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Ecuador has three pressures that could increase the cost of living.  These risks make it more important than before not to hold much of your asset or savings in Ecuador.

First, plunging oil prices puts pressure on the Ecuadorian government to get money elsewhere such as through increased tax.

Second, since the super strong US dollar is Ecuador’s currency it’s hard for Ecuadorian businesses to export their products and goods from the US as they become more expensive.

Third, in late December Ecuador officially launched its EMS (Electronic Money System), the first ever digital currency backed by a nation.  EMS is likely to inspire inflation in Ecuador.

Ecuador officially banned Bitcoin and then created a similar system itself.

EMS is being rolled out in three phases. In the first phase that began in December, people create official EMS accounts.

Phase two is planned for mid-February 2015 when EMS account holders will be allowed to perform transactions such as reloading, unloading and delivering electronic money to individuals, stores, and businesses which have also joined the EMS system.

Phase three planned for near year’s end will add more features:  payments of utilities, telephone, taxes and interface with regular bank accounts.

The inflationary pressure will come if the Ecuador government decides to expand the country’s money supply with EMS credits.

So where should you hold your assets?

Here are asset allocation ideas from the two investment advisers I follow. The message I see suggested in their advice is take profits on U.S. shares and invest in Europe and Japan. The two managers that I use are Keppler Asset Management and ENR Asset Management.

Keppler Asset Management’s Top Value Model Portfolio currently holds ten “Buy”-rated markets — Australia, Austria, France, Germany, Hong Kong, Italy, Japan, Norway, Singapore and the United Kingdom — at equal weights. According to Keppler’s analyses, an equally-weighted combination of these markets offers the highest expectation of long-term risk-adjusted performance.

Keppler’s most recent quarterly Developed Market Review showed that Price to Book Value for the Morgan Stanley MSCI US Index is 2.72 while for the MSCI European Index is 1.80. In other words overall, European shares are a much better buy than US shares.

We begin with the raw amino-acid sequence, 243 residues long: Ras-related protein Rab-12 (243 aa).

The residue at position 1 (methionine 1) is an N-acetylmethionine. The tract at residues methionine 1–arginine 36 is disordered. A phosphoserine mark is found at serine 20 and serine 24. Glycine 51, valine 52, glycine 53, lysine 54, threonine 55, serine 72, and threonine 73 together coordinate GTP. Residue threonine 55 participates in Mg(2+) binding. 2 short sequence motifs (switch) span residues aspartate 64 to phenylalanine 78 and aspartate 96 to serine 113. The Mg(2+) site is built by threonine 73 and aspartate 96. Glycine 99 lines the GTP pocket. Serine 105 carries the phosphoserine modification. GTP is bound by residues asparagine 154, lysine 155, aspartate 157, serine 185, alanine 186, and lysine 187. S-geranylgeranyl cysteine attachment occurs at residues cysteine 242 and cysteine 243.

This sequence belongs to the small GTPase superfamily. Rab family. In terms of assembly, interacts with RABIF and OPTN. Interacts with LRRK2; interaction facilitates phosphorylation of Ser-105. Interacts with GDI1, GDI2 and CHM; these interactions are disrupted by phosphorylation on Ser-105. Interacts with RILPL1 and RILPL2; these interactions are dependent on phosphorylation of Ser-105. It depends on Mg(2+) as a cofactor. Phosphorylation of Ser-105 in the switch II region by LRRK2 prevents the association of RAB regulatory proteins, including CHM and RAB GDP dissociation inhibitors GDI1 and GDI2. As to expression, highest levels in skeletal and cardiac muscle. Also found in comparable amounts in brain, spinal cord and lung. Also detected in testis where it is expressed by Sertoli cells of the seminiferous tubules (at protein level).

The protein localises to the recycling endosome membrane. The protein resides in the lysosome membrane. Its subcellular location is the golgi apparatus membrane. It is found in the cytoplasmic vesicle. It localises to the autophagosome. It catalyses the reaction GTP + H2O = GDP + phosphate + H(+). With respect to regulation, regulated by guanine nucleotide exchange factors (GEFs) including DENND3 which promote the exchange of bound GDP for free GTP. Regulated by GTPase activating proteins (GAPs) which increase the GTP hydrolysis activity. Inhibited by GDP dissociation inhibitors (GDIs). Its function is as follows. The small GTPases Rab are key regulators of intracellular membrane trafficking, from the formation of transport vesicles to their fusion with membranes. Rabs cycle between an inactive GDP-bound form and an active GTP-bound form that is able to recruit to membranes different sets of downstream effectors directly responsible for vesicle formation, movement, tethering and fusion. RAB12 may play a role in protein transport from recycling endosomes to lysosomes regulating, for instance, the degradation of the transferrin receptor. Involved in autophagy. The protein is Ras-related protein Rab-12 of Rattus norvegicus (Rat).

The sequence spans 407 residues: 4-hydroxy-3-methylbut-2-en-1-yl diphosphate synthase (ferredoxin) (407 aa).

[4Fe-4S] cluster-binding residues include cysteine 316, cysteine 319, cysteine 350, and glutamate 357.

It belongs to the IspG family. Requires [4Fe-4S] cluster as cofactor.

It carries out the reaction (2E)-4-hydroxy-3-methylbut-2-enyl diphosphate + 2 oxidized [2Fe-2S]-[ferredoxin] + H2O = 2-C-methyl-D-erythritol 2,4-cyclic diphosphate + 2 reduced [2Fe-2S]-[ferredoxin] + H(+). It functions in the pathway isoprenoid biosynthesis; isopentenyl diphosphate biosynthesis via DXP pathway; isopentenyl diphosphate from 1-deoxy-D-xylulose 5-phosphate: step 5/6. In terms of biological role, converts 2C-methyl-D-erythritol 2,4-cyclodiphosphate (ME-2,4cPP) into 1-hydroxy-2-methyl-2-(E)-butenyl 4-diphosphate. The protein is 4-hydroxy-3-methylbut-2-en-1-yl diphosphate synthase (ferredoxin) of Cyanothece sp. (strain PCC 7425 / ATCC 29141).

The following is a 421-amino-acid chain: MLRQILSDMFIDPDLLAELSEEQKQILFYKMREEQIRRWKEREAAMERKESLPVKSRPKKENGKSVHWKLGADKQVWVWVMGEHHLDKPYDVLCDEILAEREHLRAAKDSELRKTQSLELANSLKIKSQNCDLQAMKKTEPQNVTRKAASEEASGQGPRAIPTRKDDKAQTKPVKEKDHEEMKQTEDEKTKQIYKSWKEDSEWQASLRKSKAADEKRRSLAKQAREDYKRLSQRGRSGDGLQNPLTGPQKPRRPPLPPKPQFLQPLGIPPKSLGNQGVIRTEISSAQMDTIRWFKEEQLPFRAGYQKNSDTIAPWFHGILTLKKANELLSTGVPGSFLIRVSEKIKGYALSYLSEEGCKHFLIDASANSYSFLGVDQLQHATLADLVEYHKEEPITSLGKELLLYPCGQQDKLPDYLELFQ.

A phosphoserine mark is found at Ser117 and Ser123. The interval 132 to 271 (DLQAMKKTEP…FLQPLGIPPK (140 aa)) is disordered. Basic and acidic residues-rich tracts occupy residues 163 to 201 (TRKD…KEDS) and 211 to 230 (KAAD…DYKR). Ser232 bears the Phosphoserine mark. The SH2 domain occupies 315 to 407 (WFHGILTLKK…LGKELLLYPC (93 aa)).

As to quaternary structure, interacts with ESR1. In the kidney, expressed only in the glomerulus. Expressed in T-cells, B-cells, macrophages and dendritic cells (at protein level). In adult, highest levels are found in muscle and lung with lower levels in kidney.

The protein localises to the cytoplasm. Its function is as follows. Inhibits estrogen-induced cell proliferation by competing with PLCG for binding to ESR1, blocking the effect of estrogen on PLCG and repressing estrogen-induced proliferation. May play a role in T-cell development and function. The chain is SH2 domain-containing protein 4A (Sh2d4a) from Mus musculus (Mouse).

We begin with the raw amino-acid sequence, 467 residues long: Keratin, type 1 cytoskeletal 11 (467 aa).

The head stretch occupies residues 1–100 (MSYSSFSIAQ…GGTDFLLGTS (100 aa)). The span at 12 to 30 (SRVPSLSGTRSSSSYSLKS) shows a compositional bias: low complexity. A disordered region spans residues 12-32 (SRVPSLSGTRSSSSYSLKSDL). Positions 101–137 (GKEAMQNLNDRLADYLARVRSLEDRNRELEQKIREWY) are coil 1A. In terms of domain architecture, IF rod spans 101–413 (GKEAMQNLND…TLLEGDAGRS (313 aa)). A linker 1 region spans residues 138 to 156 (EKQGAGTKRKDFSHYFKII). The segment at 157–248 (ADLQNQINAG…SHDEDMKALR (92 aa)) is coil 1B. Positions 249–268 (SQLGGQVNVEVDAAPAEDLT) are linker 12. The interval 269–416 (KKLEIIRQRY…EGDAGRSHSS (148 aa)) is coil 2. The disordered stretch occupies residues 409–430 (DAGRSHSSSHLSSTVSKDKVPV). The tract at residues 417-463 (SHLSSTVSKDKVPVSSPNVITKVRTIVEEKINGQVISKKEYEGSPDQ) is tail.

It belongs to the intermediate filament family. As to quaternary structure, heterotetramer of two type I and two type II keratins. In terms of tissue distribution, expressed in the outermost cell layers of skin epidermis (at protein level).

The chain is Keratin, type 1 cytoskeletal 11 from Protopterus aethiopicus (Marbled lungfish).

keppler chart

Fund managers that track Keppler’s advice agree. The State Street Global Advantage Fund for example has 50.1% of its portfolio invested in European equities and another 9.1% invested in Japan. Here is the fund’s breakdown.

State Street pie chart

The country allocation of the State Street Global Advantage Developed Market Fund.

Eric Roseman at ENR Asset Management agrees. Eric writes in the January 2015, Extra Advisory Review. The relationship between ‘easy money’ and big stock market returns has been compelling since 2009. In almost every case worldwide, stocks have mustered impressive returns amid central bank balance-sheet expansion and especially, under the guise of weak currencies, boosting exports. A weak currency is bad for bonds. But it’s a big boon for multinationals. So is a plunging oil price.

In 2015, investors should over-weight European and Japanese stocks. This is where central bank largesse will continue to grow as the monetary authorities seek to boost growth vis-à-vis inflation. Combined with a weak local currency and a much lower oil price, stock investors should earn above-average returns in 2015. At the same time, the United States, which trades at a premium to its historical average, is likely to witness a moderation following five years of big gains.

ENR has a buy signal on two ETFs that diversify in the regions. Wisdom Tree Japan Hedged Equity ETF that traded on the NYSE (symbol DXJ) diversifies into Japan.

Screen shot 2015-01-08 at 5.53.50 PM

DXJ Chart at finance.yahoo.com

The other is the Wisdom Tree Europe Hedged Equity Fund ETF also trades on the NYSE (symbol HEDJ).

wisdom tree chart

HEDJ Chart at finance.yahoo.com

A super strong US dollar is also another reason to buy European and Japanese equities. We’ll see more on this in an upcoming post.

Until then have a good weekend.

Gary

The Super Thinking + Spanish courses is totally filled and has a waiting list. The February Super Thinking Writer’s Camp is filling quickly and this is the only camp we currently have scheduled for 2015 so the two for one offer below will close soon.